Toby：My main reason for joining was simply because I felt it would be an interesting experience. I found out about Mercari through a TV program in Taiwan where a woman talked about how she was making a living just by selling items on Mercari. Since I was interested in behavioral economics, it really got me wondering about how an app like Mercari affects people’s economic behavior. I was also curious about how Mercari managed to control the biggest share of the Japanese C2C market despite being released after its major competitors. It got me curious about the company’s strategies and marketing.
Toby：When I checked out the app myself, there were a lot of items that made me think, “How can someone actually sell this?!” and yet they were being sold. There were also a lot of things I noticed that overlapped with my research, which made me even more interested. Like Apur mentioned, Mercari’s generous compensation and excellent working environment for engineers were also very impressive. After receiving an offer from Mercari, I actually tried using it to negotiate with some Taiwanese companies, but… (laughs). It turns out there weren’t any other companies willing to provide the same conditions. Having excellent working conditions was a very important factor for me.
What do global members think of Mercari’s culture and work environment?
ーIt’s been almost 3 months since you started working in Japan. Can you tell me about your honest first impression of the country when you arrived?
Apur：Everyone has been really kind, and even though the cost of living is higher than India’s, I find that life here is really comfortable. Convenience stores are open 24 hours a day, public transportation is excellent, and the level of service is extremely high. These are some of the the things that really surprised me. I was worried about issues like language barriers and finding a place to live, but everything worked out thanks to the support I received from the company. My colleagues have varying English levels, and there are certainly times when I’m not sure if my ideas are being communicated clearly, but during those times I make an effort to repeat myself as needed or change the way I speak.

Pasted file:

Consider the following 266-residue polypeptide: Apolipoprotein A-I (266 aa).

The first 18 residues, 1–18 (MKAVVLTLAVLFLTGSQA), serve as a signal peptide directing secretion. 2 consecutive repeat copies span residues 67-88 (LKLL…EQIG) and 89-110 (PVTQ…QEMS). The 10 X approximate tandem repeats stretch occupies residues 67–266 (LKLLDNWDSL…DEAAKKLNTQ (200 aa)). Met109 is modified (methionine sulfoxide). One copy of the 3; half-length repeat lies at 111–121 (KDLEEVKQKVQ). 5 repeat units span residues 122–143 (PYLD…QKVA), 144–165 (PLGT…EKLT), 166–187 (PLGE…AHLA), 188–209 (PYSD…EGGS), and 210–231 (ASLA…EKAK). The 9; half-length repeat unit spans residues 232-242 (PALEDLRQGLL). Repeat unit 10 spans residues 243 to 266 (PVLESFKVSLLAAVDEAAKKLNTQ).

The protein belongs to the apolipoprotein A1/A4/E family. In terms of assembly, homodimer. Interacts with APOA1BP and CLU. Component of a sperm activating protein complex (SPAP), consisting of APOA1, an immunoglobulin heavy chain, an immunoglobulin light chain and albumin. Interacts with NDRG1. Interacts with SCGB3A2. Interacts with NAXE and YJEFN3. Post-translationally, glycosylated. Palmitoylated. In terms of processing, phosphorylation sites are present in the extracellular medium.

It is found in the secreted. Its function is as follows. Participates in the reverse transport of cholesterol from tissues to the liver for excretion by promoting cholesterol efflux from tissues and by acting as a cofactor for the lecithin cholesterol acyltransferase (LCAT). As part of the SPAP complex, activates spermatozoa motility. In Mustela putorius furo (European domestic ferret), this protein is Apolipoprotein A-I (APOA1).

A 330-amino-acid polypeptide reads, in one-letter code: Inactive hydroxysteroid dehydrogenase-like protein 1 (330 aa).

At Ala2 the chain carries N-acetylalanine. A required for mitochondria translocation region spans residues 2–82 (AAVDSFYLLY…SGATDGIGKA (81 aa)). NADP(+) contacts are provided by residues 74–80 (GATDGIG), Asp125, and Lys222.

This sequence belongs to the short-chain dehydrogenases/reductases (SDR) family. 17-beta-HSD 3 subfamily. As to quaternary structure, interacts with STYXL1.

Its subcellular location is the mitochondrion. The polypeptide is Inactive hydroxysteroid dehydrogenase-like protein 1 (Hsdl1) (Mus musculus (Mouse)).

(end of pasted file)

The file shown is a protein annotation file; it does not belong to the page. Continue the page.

Sugi：I was also a bit worried about procedures like setting up a bank account, getting a phone number, and finding an apartment, but I was able to handle those with the company’s support. Tokyo and Singapore are similar in a lot of ways, but I do feel that Tokyo is safer and more convenient overall. I’m also happy that I can use the Japanese that I learned in the past.
Toby：Japanese and Taiwanese culture have a lot of similarities, but the beginning of my life here was actually harder than I expected. I did some research on life in Japan beforehand, but the initial costs of moving into a new apartment were even higher than I thought, which was pretty shocking (laughs). The people here are very kind, but I still feel a bit of distance sometimes. I definitely want to trying speaking to others more proactively from now on. Also, it’s gotten cold in Tokyo and waking up in the mornings is pretty tough… I’m used to the weather in Taiwan, which is warm all year round. Nowadays, getting out of bed is really a struggle (laughs).
ーHow is Mercari’s work environment?
Apur：Being able to choose what time I work using the flextime system is incredible, and getting to the office is easy as it’s local in central Roppongi. I’m also learning so much through this job!
Sugi：Throughout the onboarding process, we received a lot of support before being assigned to our individual teams. Everyone I’ve worked with has been incredibly kind and helpful.